UK overtakes Germany as Europe's number one on-line retail market
Internet retail sales in the UK have overtaken those in Germany, as the UK is crowned 'king of the clicks'.
Latest research from MINTEL shows that although Germany is the largest economy in Europe, Internet retail sales in the UK (9.79bn Euros) stood some 80 million Euros ahead of Germany (9.71bn Euros) last year, making the UK Europe’s* biggest on-line retail market. France, in third position, followed a considerable way behind with 2005 sales of just 6.50bn Euros.
In 2005 on-line retail sales in the UK, Germany and France collectively made up almost two-thirds (65%) of the 40.2bn Euro European* e-commerce market. Overall, this market has grown at a phenomenal rate - up an impressive 51% on the 26.6bn Euros of 2004 - and yet the sector still only amounted to 2% of total European retail sales. However, MINTEL estimates show that this market is expected to grow by a further 186% between 2005 and 2010. With sales forecast to reach some 115bn Euros, e-commerce is set to increase its share of total European retail sales from 2% to nearer 5% over this five year period.
"The business to consumer e-commerce sector has come of age and is gaining consumer acceptance as a ‘normal’ retail sales channel. Mintel is confident that on-line sales of goods will grow strongly over the next few years as this channel matures. But physical shops will not sit back and watch their trade drain away, they will respond by making the physical shopping experience more enjoyable and rewarding with much better interaction from informed and trained staff," comments Neil Mason, senior retail analyst at MINTEL.
According to MINTEL's June 2006 Internet Quarterly report almost two in three (65%) adults now have access to the Internet, rising to some 80% amongst those who work. Greater competition among UK broadband providers has led to falling prices and faster Internet speeds, which has ultimately been the major driver of growth in terms of Internet penetration in the last 12 months. When it comes to buying on-line, half (50%) of Internet users have bought from the site they were browsing. Meanwhile, 30% bought not from the site they were browsing but from the site owner's bricks and mortar store, up from just one in four (24%) back at the start of 2004, showing a rising level of loyalty amongst consumers.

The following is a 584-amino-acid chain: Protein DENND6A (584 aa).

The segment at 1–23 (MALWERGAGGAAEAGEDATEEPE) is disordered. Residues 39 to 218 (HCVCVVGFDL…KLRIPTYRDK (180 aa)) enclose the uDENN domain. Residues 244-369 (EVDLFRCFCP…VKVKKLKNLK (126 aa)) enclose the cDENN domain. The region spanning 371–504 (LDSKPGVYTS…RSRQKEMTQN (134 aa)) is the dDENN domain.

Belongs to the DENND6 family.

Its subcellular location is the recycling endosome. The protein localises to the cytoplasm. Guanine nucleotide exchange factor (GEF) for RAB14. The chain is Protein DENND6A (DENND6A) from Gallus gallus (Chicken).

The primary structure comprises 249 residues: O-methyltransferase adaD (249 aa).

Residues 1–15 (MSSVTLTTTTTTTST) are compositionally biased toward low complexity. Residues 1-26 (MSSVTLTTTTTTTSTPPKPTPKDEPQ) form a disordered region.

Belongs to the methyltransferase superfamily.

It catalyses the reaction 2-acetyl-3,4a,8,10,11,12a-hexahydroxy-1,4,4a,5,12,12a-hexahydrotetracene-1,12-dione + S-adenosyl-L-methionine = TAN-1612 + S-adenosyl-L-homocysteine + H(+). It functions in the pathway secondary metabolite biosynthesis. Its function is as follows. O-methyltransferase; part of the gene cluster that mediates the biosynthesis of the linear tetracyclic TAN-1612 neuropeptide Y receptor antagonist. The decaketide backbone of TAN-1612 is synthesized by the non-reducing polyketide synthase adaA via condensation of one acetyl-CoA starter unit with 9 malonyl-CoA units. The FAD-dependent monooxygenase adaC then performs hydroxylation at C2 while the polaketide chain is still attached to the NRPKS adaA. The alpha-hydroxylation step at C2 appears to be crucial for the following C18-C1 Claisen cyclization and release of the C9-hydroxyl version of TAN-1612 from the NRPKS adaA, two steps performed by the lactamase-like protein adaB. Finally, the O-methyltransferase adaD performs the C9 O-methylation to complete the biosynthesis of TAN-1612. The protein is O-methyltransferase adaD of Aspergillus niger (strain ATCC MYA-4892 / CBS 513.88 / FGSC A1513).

France growing fastest
By 2010 the UK, France and Germany will each have on-line retail sales worth over 18bn Euros. Of the three countries France will experience the greatest growth, with retail sales increasing just over 200% between 2005 and 2010 to reach 19.60bn Euros. The UK will remain the largest market growing 102% to an impressive 19.80bn Euros. Although Germany will experience the slowest growth over this five year period, on-line retail sales are still expected to increase by 93% to reach 18.74bn Euros.
"France has a relatively immature e-commerce market, due to Minitel and to the French love affair with going out regularly to physical shops for fresh produce or for their clothes. The French market is a lot smaller than that of Germany and the UK and as such has much greater potential for growth in coming years. This leads us to forecast relatively rapid increases in e-commerce sales now that the Internet is an accepted part of French life. . When it comes to Germany, MINTEL believes that while the general economy will expand it will take a while for the benefits to feed through to consumer expenditure and to retail sales both on-line and on the high street, meaning that Intenet retails sales are set to resume only modest growth across the current decade," comments Neil Mason.
Italy (13.24bn Euros) and Spain (10.88bn Euros) complete the top five Internet markets for 2010, with each e-commerce market in the remaining 14 European countries coming in at just 4bn Euros or under.
The demise of ‘Big Book’ mail order
Much e-commerce growth will be derived from mail order companies switching business from the relatively expensive processing of paper orders from traditional catalogues to virtually free processing of internet orders. This format will lead ultimately to the demise of traditional big book catalogues as they become progressively more uneconomic to operate.
Growth will of course be down to the Internet retailers themselves as they need to persuade more of us to buy more on the internet. In part this will be through reassuring consumers in areas like credit card payment security and also ensuring that deliveries and returns operate smoothly and at minimal cost. More retailers will start trading on-line and this widening choice will encourage greater spending. More food retailers will offer internet home delivery services and this will play a big part in expanding the sector - although Mintel expects that discount-focused Germany will lag behind other countries in this aspect of on-line selling.
* For the purpose of this report we have covered 19 European countries. These are: UK, France, Italy, Germany, Spain, Netherlands, Ireland, Portugal, Greece, Austria, Switzerland, Belgium, Norway, Denmark, Sweden, Finland, Czech Republic, Hungary and Poland
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